By Mac McCall
As I fled New York City through Covid-infested airports, I looked like hell; disheveled, sleep deprived, and drinking too freely. Aside from a handful of trips to Brooklyn, my existence had for months been confined to the 13.4 by 2.3-mile coffin-shaped oblong of Manhattan. Weeks of relentless preparation for my law school exams had reduced me to a stress-filled shell of myself. Sleepless nights were constantly punctuated by visions of missed exams.
Writing now from my childhood home in Augusta a little over two weeks later, I am relaxed and rested. The midnight stress dreams have faded. Since my return, I’ve watched formations of waterfowl fly overhead in a cypress swamp along the banks of the Savannah as an orange glow burned in the eastern sky. I’ve chased apparitions of Ammodramus sparrows in golden-brown savannahs on Sapelo Island and stood under ramrod-straight pillars of Longleaf as pine warblers belted out their quivering songs through morning mist.
Many times as I’ve said my goodbyes on the front porch of my parents’ home, preparing to leave for school, work or the other side of the world, my mother has admonished me to “remember who I am.” For years, I wasn’t sure what she meant. Recently, however, as my meandering circuits into the world have become longer and have taken me farther from her, the old reminder has taken on new meaning.
Who are we without some home country? My formative years were spent in Georgia, between my twin hometowns of Athens and Augusta. When I wander too far for too long and allow the bonds that root me to these plots of earth to become frayed, my life likewise becomes unmoored and volatile. To care for oneself is to nurture a love for one’s homeland.
“A human life, I think, should be well rooted in some area of native land where it may get the love of tender kinship from the earth, for the labors men go forth to, for the sounds and accents that haunt it, for whatever will give that early home a familiar unmistakable difference amidst the future widening of knowledge. The best introduction to astronomy is to think of the nightly heavens as a little lot of stars belonging to one’s own homestead.” — George Eliot.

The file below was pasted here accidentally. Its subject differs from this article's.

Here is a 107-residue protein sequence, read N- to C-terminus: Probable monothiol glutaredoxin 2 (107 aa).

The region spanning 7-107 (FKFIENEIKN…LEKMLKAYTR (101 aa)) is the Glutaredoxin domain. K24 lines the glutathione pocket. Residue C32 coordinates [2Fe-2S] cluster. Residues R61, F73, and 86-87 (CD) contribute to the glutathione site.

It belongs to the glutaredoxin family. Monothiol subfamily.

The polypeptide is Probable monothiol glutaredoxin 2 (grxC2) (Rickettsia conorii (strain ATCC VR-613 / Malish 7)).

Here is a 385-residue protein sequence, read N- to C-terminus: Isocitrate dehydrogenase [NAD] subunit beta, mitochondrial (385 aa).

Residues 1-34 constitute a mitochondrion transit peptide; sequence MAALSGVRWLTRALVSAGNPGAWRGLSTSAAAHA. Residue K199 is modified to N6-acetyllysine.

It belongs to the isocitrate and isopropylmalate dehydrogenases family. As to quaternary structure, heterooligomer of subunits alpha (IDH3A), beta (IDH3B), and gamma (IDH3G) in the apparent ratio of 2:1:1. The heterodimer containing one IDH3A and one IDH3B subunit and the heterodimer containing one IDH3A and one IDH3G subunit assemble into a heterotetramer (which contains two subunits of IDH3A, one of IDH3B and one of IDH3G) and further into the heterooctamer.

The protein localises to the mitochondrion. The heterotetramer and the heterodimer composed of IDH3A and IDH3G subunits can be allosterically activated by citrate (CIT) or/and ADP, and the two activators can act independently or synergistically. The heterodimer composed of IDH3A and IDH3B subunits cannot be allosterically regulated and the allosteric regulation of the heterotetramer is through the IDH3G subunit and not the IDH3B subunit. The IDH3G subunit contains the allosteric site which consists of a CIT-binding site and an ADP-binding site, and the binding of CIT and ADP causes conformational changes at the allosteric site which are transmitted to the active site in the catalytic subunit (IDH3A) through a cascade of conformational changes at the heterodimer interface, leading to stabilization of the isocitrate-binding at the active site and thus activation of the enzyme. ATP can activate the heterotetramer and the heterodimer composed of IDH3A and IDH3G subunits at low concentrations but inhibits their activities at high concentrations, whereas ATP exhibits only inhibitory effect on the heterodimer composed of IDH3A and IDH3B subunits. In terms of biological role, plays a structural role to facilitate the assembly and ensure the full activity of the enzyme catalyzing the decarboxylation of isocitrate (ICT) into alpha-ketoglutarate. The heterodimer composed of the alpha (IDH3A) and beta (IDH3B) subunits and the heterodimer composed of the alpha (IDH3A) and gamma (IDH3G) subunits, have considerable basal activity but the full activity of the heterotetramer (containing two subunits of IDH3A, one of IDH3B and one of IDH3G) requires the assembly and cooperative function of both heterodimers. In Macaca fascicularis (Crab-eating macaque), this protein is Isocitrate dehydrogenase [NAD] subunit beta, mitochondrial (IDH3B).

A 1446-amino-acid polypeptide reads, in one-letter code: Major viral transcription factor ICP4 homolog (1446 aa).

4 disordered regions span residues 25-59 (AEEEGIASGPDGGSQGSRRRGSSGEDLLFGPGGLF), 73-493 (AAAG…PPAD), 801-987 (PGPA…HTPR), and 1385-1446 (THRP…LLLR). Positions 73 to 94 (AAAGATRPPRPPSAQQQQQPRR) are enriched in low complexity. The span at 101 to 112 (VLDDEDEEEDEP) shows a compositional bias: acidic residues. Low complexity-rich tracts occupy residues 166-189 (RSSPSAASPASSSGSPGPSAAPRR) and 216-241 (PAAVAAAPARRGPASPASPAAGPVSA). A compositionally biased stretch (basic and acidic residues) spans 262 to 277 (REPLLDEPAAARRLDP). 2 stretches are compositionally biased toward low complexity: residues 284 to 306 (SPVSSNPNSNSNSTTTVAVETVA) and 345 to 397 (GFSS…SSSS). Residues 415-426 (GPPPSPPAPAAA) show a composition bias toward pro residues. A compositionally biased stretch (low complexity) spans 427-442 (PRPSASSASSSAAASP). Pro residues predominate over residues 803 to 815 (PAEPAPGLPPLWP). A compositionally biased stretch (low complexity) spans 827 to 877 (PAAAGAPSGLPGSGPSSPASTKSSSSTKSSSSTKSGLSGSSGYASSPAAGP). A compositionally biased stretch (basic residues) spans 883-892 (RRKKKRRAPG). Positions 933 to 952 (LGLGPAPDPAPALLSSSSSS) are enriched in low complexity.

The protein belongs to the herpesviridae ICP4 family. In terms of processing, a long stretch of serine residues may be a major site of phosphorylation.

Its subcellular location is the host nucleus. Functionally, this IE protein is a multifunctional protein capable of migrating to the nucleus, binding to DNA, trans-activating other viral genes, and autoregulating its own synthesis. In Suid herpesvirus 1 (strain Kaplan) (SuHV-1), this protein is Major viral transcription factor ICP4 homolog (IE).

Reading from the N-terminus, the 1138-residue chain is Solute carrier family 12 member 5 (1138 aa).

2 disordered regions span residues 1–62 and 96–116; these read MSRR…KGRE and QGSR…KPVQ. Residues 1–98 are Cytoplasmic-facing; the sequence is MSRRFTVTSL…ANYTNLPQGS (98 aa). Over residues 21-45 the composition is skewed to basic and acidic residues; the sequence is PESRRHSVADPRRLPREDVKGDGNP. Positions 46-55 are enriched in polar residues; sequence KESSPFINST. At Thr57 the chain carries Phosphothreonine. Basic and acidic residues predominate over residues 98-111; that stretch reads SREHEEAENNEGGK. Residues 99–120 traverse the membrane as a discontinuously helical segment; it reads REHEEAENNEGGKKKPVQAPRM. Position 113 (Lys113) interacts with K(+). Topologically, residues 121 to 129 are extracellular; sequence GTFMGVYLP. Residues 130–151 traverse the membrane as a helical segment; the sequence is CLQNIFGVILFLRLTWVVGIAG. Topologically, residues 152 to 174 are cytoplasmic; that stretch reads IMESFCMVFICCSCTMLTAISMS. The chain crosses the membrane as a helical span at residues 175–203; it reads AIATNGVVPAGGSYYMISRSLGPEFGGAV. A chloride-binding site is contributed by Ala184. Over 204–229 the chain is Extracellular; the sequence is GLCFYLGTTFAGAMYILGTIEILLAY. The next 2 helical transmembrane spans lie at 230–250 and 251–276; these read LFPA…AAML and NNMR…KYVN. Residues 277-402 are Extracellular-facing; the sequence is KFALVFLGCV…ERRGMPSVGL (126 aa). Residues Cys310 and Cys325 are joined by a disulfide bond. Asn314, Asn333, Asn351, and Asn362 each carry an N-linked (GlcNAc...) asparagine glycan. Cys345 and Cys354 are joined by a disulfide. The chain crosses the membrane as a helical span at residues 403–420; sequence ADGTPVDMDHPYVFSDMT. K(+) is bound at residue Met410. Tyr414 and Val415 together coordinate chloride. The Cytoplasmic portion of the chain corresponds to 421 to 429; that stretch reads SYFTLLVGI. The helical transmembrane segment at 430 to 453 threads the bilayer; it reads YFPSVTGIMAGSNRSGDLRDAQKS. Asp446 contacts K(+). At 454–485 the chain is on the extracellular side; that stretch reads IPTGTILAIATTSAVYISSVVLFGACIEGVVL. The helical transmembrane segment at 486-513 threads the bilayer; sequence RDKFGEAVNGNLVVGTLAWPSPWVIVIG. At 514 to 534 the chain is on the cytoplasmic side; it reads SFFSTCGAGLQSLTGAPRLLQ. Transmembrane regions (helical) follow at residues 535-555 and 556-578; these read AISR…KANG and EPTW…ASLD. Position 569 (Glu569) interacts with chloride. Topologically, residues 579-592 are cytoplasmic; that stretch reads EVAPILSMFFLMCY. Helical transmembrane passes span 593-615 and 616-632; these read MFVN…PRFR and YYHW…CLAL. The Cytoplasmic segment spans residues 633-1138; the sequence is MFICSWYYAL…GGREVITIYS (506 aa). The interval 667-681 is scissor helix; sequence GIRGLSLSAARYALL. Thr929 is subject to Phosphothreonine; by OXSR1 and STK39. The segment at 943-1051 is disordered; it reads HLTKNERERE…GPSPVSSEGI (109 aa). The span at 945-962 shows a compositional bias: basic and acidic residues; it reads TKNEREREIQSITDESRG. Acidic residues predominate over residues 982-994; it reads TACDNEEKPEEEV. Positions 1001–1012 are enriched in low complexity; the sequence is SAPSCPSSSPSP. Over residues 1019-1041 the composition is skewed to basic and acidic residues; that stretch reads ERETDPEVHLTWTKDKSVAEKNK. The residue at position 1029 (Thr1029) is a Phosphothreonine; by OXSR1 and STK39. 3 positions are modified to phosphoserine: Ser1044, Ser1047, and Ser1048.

These are the foundations of my patriotism. It isn’t a nationalism of the silly oath-taking, flag-waving brand that runs deep in American idiocrasy. I have little affection for a government that inflicts wanton devastation across the globe and acts as little more than a shell for the interests of the rich and powerful. Flags are colorful scraps of cloth with utility for indicating one’s nationality on the high seas and at war, not deserving of reverence in and of themselves. The national anthem seems little more than quaintly performative voodoo, a ritual which we cling to in some desperate attempt to find meaning in a society which has become deeply nihilistic.
My nationalism is instead one of soil, water and life. The stillness of dark tannic water, the roar of the crowd at Sanford Stadium, guitar riffs reverberating across the Georgia Theater, wind on the barrier islands. My patriotism attaches not to enchanted amulets but rather the people and places which make home, home, and consequently me, me.
Like any fanatical patriot, I want to defend these places. The threats are never far away. Just last year, the specter of parasitic development reared its ugly head on one of our most pristine barrier islands, Ossabaw. Surrounding states bear witness to the legions of pastel-uniformed zombies craving an early tee time which will choke the maritime forests and marshes out of existence if allowed. Likewise, our fragile longleaf systems require constant care and regular fire to continue on a long path of recovery. True patriotism requires not performative rituals but tangible act of sacrifice to protect one’s little lot of stars.
When I return to New York City, I’ll sit at my desk on late nights and early mornings, pouring through reams of caselaw. To my left will be an old Spanish map of the southeast. I’ll do my best to remember who I am, and will dream of swaying spartina grasses.
Photo courtesy of visitaugusta.com